Rulfo is a master of the killer final sentence. However loose and – albeit powerfully – rambling any of these fifteen tales might sometimes appear to be, the full meaning is nearly always postponed until the last few lines, not just of theme but of plot and structure. There is something uniquely euphoric in finishing each one that gives pause to reflect and admire before pressing on. As a masterclass in the short story, The Burning Plain is a joy, but it is also a vivid historical document of a terrible and remote historical era and a sympathetic but wholly unsentimental examination of an Indian (the word is acceptable in Mexico) population struggling to keep itself from the brink of social, cultural and moral collapse.

 



Read an excerpt from a story from this collection on University of Texas Press


Andy Thatcher is an unpublished novelist, teacher and sometime reviewer, currently finishing off an Mphil at the University of Exeter investigating the use of dialogism in lower middle class fiction. The short story is a new and increasingly potent creative influence, especially those of Borges, Akutagawa and Lovecraft.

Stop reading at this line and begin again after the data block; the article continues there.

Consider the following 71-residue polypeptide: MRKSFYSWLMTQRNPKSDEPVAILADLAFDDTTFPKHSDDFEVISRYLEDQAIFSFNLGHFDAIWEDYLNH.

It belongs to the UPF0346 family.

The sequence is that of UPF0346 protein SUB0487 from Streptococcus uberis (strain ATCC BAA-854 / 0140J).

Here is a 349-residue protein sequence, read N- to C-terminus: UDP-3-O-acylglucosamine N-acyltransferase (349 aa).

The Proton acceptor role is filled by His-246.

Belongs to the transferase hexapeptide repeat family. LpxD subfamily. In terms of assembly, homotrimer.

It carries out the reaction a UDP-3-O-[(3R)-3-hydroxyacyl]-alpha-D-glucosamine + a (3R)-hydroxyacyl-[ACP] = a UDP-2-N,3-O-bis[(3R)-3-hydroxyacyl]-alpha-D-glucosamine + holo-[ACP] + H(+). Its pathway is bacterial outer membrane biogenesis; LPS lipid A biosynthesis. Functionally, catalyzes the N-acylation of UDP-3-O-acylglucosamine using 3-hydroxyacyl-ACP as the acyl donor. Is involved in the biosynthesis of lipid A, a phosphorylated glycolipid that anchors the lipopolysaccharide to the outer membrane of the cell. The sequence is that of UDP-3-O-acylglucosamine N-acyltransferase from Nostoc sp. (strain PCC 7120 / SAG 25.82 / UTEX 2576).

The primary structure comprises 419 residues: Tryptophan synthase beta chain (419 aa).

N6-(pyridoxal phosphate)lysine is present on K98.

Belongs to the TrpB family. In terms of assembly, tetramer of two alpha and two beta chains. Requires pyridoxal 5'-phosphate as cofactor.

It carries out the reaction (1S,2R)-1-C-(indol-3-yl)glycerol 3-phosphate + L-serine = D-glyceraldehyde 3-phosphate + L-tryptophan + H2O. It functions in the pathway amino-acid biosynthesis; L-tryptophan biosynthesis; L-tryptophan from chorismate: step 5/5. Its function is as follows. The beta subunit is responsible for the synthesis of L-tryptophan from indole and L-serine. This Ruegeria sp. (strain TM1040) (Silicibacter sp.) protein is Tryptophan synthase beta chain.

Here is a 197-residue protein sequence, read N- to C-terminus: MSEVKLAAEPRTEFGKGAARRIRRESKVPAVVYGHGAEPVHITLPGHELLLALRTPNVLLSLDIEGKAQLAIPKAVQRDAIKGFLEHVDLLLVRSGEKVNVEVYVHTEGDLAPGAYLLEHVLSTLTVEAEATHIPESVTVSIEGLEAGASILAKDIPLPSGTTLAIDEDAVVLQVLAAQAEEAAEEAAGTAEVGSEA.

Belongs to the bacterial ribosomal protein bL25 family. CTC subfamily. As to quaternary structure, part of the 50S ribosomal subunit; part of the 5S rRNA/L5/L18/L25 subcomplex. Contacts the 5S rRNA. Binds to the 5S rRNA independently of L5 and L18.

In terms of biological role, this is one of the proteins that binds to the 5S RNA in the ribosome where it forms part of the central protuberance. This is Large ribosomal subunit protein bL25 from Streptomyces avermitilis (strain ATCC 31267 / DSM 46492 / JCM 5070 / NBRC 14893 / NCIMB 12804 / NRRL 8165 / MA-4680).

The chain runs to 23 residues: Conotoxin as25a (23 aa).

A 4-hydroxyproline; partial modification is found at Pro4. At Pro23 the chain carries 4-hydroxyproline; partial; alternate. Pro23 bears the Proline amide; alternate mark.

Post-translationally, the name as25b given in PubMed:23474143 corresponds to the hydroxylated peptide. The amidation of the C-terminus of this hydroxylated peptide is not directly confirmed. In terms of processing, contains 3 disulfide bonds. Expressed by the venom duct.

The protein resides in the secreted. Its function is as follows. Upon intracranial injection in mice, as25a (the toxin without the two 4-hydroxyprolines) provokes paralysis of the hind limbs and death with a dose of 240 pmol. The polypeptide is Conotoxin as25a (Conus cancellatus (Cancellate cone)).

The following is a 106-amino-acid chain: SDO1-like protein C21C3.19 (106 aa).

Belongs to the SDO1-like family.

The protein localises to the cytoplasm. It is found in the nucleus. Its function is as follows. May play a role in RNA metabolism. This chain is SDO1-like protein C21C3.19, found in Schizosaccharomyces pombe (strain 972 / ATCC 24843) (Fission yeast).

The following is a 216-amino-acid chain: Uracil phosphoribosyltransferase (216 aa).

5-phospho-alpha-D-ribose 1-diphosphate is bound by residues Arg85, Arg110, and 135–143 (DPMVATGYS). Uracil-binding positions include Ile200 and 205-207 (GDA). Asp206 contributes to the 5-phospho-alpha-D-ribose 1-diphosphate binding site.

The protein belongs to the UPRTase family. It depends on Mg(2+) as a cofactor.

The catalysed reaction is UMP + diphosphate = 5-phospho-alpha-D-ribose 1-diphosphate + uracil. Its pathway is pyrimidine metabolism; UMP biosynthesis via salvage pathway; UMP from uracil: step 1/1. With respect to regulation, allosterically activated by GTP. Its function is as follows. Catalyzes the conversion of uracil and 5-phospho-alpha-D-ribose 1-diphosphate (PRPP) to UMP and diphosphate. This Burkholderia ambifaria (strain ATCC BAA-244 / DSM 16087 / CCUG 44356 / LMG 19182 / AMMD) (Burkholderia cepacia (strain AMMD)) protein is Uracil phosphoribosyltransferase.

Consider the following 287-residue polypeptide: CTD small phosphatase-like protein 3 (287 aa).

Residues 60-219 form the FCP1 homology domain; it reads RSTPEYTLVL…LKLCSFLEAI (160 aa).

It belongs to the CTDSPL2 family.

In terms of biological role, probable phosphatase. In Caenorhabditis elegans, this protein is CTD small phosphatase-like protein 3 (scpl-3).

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Born in 1917 Juan Rulfo was a Mexican writer who published just two books: The Burning Plain (1953) and the novel Pedro Paramo (1955), regarded as a modern classic and, along with Borges, a major influence on Latin American Boom writers including Gabriel Garcia Marquez. Juan Rulfo  was awarded the Mexican National Literature Prize in 1970 and the Príncipe de Asturias Prize in 1983. He died in 1986.